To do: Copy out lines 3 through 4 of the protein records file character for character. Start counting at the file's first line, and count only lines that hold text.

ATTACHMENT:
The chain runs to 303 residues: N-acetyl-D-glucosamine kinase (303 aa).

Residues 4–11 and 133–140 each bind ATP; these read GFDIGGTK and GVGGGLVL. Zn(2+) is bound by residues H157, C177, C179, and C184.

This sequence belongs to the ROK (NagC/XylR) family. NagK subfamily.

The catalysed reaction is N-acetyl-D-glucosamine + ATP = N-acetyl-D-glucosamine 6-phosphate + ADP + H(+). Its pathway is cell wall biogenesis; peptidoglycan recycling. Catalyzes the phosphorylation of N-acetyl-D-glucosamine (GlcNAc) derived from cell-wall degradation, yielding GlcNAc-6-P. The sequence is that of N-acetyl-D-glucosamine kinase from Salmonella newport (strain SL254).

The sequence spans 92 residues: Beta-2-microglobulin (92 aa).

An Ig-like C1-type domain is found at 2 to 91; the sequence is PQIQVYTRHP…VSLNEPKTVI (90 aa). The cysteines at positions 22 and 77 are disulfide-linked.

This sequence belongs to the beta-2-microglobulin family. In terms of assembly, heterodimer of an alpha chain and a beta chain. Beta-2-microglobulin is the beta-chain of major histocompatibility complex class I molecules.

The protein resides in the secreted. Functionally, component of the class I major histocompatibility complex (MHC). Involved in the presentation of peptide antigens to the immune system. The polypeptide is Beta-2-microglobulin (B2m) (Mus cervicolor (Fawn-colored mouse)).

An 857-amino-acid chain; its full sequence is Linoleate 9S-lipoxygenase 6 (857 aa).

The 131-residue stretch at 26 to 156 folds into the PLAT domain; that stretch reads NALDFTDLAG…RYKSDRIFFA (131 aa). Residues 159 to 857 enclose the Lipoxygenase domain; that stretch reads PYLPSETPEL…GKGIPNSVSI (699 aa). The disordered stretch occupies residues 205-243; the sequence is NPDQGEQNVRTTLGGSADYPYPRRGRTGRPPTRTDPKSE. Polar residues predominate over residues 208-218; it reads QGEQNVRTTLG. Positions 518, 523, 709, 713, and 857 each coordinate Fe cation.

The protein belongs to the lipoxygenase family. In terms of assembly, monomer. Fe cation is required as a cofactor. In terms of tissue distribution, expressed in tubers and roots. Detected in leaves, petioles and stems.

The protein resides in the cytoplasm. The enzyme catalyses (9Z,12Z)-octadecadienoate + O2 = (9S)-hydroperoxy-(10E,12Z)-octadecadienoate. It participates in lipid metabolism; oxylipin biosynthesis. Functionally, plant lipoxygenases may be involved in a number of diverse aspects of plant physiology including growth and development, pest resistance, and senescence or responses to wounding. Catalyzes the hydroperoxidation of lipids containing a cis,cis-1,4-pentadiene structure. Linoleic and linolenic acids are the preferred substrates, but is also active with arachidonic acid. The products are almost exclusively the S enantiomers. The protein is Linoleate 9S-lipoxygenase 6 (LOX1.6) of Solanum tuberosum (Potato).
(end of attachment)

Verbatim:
This sequence belongs to the ROK (NagC/XylR) family. NagK subfamily.

The catalysed reaction is N-acetyl-D-glucosamine + ATP = N-acetyl-D-glucosamine 6-phosphate + ADP + H(+). Its pathway is cell wall biogenesis; peptidoglycan recycling. Catalyzes the phosphorylation of N-acetyl-D-glucosamine (GlcNAc) derived from cell-wall degradation, yielding GlcNAc-6-P. The sequence is that of N-acetyl-D-glucosamine kinase from Salmonella newport (strain SL254).